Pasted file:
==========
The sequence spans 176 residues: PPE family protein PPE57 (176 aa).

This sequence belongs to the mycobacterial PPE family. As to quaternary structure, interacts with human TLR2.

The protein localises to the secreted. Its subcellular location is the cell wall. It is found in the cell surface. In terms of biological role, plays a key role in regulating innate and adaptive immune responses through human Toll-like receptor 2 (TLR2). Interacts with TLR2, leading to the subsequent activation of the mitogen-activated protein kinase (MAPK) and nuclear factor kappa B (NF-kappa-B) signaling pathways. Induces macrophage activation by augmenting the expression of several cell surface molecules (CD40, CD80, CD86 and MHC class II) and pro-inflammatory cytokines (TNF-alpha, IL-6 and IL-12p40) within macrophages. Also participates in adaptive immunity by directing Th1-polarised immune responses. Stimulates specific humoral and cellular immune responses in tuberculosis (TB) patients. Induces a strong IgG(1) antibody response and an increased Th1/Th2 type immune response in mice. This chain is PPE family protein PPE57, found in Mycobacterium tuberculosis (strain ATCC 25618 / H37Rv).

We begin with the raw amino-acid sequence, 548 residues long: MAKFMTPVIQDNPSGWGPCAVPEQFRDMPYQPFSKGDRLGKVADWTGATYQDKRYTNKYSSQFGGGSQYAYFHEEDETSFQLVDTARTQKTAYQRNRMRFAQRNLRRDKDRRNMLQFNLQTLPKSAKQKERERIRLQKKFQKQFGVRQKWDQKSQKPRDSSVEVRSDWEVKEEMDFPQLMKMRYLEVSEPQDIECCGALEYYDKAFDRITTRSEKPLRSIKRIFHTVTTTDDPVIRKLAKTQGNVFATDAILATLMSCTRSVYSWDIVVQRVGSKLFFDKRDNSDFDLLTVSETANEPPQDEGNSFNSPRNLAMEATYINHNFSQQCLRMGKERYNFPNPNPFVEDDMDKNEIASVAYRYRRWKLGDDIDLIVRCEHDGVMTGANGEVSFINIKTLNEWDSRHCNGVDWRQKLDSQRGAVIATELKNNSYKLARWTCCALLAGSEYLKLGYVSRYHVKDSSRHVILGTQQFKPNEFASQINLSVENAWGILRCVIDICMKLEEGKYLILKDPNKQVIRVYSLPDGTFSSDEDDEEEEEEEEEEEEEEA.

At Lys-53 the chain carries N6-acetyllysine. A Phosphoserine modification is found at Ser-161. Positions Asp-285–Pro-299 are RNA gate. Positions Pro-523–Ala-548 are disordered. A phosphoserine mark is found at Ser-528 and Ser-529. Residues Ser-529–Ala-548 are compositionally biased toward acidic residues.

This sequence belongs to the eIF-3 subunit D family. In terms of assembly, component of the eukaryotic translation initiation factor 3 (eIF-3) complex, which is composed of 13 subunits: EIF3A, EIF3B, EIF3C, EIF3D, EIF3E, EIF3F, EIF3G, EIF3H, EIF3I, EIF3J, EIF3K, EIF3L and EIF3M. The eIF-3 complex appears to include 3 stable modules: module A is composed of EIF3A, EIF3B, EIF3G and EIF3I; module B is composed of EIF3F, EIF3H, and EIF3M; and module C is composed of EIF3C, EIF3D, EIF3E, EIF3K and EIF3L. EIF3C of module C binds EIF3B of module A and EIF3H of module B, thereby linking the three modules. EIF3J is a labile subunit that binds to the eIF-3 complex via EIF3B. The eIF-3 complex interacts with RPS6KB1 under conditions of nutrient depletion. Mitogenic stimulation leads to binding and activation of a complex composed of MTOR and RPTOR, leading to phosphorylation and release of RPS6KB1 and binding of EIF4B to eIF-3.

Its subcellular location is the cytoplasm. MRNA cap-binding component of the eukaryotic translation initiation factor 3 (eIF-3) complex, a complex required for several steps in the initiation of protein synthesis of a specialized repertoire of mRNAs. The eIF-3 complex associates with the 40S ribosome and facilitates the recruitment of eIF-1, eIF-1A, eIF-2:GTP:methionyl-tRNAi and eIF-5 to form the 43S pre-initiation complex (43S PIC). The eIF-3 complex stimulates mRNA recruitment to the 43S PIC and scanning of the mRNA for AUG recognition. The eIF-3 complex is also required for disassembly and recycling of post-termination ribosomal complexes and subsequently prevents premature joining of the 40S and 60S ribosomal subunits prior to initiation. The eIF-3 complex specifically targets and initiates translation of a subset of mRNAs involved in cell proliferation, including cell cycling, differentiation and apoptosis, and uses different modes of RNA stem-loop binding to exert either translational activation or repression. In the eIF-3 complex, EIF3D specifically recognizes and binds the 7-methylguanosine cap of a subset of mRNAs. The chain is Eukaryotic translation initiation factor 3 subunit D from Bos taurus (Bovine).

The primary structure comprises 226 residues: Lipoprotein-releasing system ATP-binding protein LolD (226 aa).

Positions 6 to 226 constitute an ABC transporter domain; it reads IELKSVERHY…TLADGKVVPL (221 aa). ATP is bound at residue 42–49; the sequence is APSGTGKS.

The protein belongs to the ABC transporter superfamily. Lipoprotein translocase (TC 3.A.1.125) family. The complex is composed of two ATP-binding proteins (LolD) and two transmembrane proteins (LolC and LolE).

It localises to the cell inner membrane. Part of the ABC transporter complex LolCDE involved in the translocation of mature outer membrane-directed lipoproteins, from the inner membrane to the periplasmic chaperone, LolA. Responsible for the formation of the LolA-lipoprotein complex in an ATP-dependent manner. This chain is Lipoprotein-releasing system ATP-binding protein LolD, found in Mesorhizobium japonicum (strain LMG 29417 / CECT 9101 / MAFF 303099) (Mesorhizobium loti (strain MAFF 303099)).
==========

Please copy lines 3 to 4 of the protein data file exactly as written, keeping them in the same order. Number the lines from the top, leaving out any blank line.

The protein localises to the secreted. Its subcellular location is the cell wall. It is found in the cell surface. In terms of biological role, plays a key role in regulating innate and adaptive immune responses through human Toll-like receptor 2 (TLR2). Interacts with TLR2, leading to the subsequent activation of the mitogen-activated protein kinase (MAPK) and nuclear factor kappa B (NF-kappa-B) signaling pathways. Induces macrophage activation by augmenting the expression of several cell surface molecules (CD40, CD80, CD86 and MHC class II) and pro-inflammatory cytokines (TNF-alpha, IL-6 and IL-12p40) within macrophages. Also participates in adaptive immunity by directing Th1-polarised immune responses. Stimulates specific humoral and cellular immune responses in tuberculosis (TB) patients. Induces a strong IgG(1) antibody response and an increased Th1/Th2 type immune response in mice. This chain is PPE family protein PPE57, found in Mycobacterium tuberculosis (strain ATCC 25618 / H37Rv).

We begin with the raw amino-acid sequence, 548 residues long: MAKFMTPVIQDNPSGWGPCAVPEQFRDMPYQPFSKGDRLGKVADWTGATYQDKRYTNKYSSQFGGGSQYAYFHEEDETSFQLVDTARTQKTAYQRNRMRFAQRNLRRDKDRRNMLQFNLQTLPKSAKQKERERIRLQKKFQKQFGVRQKWDQKSQKPRDSSVEVRSDWEVKEEMDFPQLMKMRYLEVSEPQDIECCGALEYYDKAFDRITTRSEKPLRSIKRIFHTVTTTDDPVIRKLAKTQGNVFATDAILATLMSCTRSVYSWDIVVQRVGSKLFFDKRDNSDFDLLTVSETANEPPQDEGNSFNSPRNLAMEATYINHNFSQQCLRMGKERYNFPNPNPFVEDDMDKNEIASVAYRYRRWKLGDDIDLIVRCEHDGVMTGANGEVSFINIKTLNEWDSRHCNGVDWRQKLDSQRGAVIATELKNNSYKLARWTCCALLAGSEYLKLGYVSRYHVKDSSRHVILGTQQFKPNEFASQINLSVENAWGILRCVIDICMKLEEGKYLILKDPNKQVIRVYSLPDGTFSSDEDDEEEEEEEEEEEEEEA.